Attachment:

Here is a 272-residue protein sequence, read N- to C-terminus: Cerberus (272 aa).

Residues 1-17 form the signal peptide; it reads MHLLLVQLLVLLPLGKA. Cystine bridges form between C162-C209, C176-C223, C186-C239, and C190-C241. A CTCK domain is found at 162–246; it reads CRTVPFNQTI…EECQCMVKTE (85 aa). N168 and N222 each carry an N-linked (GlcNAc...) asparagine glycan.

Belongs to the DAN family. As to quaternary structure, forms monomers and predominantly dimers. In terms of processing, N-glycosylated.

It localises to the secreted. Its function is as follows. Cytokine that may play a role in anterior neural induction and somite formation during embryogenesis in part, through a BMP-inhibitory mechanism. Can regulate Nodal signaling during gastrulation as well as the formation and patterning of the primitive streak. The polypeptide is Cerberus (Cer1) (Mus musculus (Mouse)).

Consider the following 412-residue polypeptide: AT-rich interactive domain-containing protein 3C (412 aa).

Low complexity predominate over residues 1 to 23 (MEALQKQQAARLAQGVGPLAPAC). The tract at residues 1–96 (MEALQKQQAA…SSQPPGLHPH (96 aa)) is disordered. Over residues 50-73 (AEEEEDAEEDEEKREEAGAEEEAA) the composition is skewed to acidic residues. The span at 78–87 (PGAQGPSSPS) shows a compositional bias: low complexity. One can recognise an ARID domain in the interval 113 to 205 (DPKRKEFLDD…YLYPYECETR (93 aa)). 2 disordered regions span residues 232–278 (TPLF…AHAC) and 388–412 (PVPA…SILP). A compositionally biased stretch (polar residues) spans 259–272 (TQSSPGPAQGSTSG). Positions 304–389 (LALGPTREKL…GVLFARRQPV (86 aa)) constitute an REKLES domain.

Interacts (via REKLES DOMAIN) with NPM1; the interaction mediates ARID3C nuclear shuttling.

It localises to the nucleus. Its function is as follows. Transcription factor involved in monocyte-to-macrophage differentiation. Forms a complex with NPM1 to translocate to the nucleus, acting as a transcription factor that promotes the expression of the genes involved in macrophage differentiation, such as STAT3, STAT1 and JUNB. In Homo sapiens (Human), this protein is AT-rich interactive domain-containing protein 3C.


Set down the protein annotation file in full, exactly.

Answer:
Here is a 272-residue protein sequence, read N- to C-terminus: Cerberus (272 aa).

Residues 1-17 form the signal peptide; it reads MHLLLVQLLVLLPLGKA. Cystine bridges form between C162-C209, C176-C223, C186-C239, and C190-C241. A CTCK domain is found at 162–246; it reads CRTVPFNQTI…EECQCMVKTE (85 aa). N168 and N222 each carry an N-linked (GlcNAc...) asparagine glycan.

Belongs to the DAN family. As to quaternary structure, forms monomers and predominantly dimers. In terms of processing, N-glycosylated.

It localises to the secreted. Its function is as follows. Cytokine that may play a role in anterior neural induction and somite formation during embryogenesis in part, through a BMP-inhibitory mechanism. Can regulate Nodal signaling during gastrulation as well as the formation and patterning of the primitive streak. The polypeptide is Cerberus (Cer1) (Mus musculus (Mouse)).

Consider the following 412-residue polypeptide: AT-rich interactive domain-containing protein 3C (412 aa).

Low complexity predominate over residues 1 to 23 (MEALQKQQAARLAQGVGPLAPAC). The tract at residues 1–96 (MEALQKQQAA…SSQPPGLHPH (96 aa)) is disordered. Over residues 50-73 (AEEEEDAEEDEEKREEAGAEEEAA) the composition is skewed to acidic residues. The span at 78–87 (PGAQGPSSPS) shows a compositional bias: low complexity. One can recognise an ARID domain in the interval 113 to 205 (DPKRKEFLDD…YLYPYECETR (93 aa)). 2 disordered regions span residues 232–278 (TPLF…AHAC) and 388–412 (PVPA…SILP). A compositionally biased stretch (polar residues) spans 259–272 (TQSSPGPAQGSTSG). Positions 304–389 (LALGPTREKL…GVLFARRQPV (86 aa)) constitute an REKLES domain.

Interacts (via REKLES DOMAIN) with NPM1; the interaction mediates ARID3C nuclear shuttling.

It localises to the nucleus. Its function is as follows. Transcription factor involved in monocyte-to-macrophage differentiation. Forms a complex with NPM1 to translocate to the nucleus, acting as a transcription factor that promotes the expression of the genes involved in macrophage differentiation, such as STAT3, STAT1 and JUNB. In Homo sapiens (Human), this protein is AT-rich interactive domain-containing protein 3C.